Camera Obscura Journal would like to offer a huge congratulation our photography editor Kate Parker who has been awarded 2010 Silver Photographer of the Year by Professional Photographers of America for demonstrating “excellence in her craft and earning tremendous achievements in PPA’s 2010 International Photographic Competition.”

The silver award is achieved by having three merit prints accepted into the PPA General Collection and one print selected for inclusion in the prestigious International Loan Collection, which is a traveling exhibition that exemplifies the finest work in the current world of professional photography.

-MEP

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Tim Horvath, meet Nani Power

January 25th, 2010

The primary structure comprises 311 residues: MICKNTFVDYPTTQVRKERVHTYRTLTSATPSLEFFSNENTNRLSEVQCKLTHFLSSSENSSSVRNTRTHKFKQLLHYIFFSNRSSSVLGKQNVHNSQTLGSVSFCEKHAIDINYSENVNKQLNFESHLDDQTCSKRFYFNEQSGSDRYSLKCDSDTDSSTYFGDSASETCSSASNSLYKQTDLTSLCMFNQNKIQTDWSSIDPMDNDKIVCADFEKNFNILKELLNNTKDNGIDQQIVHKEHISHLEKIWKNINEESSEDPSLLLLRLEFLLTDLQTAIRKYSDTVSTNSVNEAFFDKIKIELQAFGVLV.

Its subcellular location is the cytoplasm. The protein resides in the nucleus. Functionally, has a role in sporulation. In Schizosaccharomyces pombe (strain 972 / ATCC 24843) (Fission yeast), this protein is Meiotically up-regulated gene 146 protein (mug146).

You know that Padgett Powell book that’s nothing but questions? That’s what I was hunting for in the Portsmouth Library when I stumbled onto Nani Power’s Crawling at Night. I’m not sure what exactly caught my attention about it—a cover design that looked like some lost Smashing Pumpkins album, accolades from some Names, the Atlantic Monthly Press (didn’t know they had one)—but I lingered on it. She also had several other novels. Now, by no means am I so well-read that I don’t find new authors all the time, but taking up such shelf space at the local library, she somehow seemed like someone I should know. In her jacket photo she resembled Charlotte Bacon, a former mentor of mine, but I was pretty certain it wasn’t Charlotte in disguise. The book, I could see, was about sushi, and Nani Power had worked in a sushi kitchen for a while, and that drew me in a little further. Are motives always so noble and intellectual? I was hungry, and here was some kind of sustenance.